Thursday, October 2, 2008

Can doing Genealogical Research Improve Family Functioning?

My local genealogy society received this request by email, and I thought my blog readers might want to participate. As far as I can tell, she wants as many participants as possible:


Dear Fellow Genealogists,

I am doing my doctoral dissertation in Clinical Psychology on “Genealogical Pursuit and Relationship with Family Functioning” at Argosy University in Minnesota. I am trying to find out more about the nature of genealogists, and how doing genealogy may affect family relationships. I am especially interested in family “secrets”, how they affect the genealogical search, and how their uncovering might affect family members.

Perhaps you would like to take my survey, and/or forward the link to people you know who might be interested. The responses to the survey itself will remain anonymous, as I have no way of knowing the identity of any respondent. The survey takes about 12-15 minutes to complete. The survey and privacy issues are explained in more detail on the website.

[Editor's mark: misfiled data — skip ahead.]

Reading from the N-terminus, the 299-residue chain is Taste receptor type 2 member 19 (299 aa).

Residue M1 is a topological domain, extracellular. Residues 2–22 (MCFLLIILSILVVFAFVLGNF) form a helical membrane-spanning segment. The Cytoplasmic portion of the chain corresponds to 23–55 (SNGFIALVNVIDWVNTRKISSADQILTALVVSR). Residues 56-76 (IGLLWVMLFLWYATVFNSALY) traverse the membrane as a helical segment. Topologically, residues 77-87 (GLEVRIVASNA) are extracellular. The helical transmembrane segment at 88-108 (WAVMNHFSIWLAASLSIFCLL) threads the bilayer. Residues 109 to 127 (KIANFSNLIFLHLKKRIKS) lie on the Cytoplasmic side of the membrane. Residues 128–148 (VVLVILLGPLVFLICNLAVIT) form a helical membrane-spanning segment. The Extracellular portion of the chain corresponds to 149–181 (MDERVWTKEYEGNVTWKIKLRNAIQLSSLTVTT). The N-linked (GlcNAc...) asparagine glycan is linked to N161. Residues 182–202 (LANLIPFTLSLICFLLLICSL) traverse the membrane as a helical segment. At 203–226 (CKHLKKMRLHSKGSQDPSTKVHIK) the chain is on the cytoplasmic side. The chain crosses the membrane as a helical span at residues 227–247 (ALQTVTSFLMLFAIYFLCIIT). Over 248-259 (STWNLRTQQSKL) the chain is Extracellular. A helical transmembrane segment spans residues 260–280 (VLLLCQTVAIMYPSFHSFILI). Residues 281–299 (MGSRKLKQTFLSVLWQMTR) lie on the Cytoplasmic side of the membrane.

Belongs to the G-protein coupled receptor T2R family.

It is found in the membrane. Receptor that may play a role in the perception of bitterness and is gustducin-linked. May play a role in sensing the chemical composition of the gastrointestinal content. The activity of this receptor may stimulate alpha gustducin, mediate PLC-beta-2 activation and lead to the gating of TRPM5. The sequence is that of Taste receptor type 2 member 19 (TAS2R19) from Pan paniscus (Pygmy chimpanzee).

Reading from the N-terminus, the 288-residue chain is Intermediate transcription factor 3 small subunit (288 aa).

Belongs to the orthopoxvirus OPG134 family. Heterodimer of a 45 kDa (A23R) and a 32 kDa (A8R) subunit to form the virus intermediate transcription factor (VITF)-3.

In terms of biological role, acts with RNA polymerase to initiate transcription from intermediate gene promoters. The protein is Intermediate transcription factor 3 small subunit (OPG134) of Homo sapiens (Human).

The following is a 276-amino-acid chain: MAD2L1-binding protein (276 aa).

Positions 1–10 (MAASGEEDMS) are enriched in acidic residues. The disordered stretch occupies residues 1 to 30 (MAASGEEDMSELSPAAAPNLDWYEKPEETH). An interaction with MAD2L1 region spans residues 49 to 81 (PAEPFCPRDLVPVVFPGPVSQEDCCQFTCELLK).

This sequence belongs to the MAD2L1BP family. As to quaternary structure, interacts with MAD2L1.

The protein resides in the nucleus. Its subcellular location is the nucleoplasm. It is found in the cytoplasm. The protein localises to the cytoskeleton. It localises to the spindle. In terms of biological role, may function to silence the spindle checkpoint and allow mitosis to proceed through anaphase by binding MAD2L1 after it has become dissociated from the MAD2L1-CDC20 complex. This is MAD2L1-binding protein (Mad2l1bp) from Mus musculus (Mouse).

The link to the survey is:
(Spaces before 3d are underscored.)

At the conclusion of my study I would be happy to share my results with you.

Thank you very much for your time and consideration.


Bonnie Williams Lloyd, MS, LMFT
Duluth, MN


I encourage my readers to particpate. I did! It may help all of us understand "why" we do what we do.


Colleen said...

Randy ... Genealogy often plays a HUGE role in my field (social work). Particularly, but not only in, family therapy. Only in that realm it's known as a Genogram, and it depicts a family tree complete with symbols that identify relationships and the quality of those relationships, social issues (alcoholism, extra-marital births, etc), and health issues. While it generally is used across limited nbr of generations, it's core principle starts off the same as genealogy/family history. If anyone wants more information on genograms, check out!

Taneya said...

thanks for sharing! I filled it out.